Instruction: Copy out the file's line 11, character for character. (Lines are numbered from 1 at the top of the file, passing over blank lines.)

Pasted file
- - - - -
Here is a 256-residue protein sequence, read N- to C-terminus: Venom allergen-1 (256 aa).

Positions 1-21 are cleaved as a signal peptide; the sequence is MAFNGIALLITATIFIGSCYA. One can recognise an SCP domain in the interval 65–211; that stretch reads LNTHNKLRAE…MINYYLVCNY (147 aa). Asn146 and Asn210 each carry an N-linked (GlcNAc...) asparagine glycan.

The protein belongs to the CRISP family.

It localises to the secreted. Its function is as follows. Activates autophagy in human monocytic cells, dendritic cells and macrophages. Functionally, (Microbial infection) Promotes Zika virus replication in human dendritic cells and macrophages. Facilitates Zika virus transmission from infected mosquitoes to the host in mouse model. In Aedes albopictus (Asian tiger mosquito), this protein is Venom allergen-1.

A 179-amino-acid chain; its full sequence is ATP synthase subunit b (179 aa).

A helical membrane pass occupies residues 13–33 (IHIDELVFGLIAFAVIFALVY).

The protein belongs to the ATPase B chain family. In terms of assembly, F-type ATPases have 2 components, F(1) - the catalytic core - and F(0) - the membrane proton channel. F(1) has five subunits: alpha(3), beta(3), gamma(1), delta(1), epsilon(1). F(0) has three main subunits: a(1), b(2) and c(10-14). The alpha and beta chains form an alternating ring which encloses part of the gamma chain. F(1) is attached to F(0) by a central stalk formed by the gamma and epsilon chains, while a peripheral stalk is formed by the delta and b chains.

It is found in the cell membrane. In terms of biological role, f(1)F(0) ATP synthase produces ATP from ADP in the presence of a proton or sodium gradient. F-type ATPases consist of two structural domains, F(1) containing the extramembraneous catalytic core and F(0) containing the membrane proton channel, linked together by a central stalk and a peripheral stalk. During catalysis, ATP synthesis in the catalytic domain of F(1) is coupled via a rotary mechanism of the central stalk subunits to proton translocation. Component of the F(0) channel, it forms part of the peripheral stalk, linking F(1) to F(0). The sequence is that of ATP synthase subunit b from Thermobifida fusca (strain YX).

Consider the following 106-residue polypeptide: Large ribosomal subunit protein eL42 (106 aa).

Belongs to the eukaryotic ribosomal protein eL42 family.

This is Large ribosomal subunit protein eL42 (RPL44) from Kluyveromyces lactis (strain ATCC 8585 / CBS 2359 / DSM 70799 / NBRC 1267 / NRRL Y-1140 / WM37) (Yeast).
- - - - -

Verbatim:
This is Large ribosomal subunit protein eL42 (RPL44) from Kluyveromyces lactis (strain ATCC 8585 / CBS 2359 / DSM 70799 / NBRC 1267 / NRRL Y-1140 / WM37) (Yeast).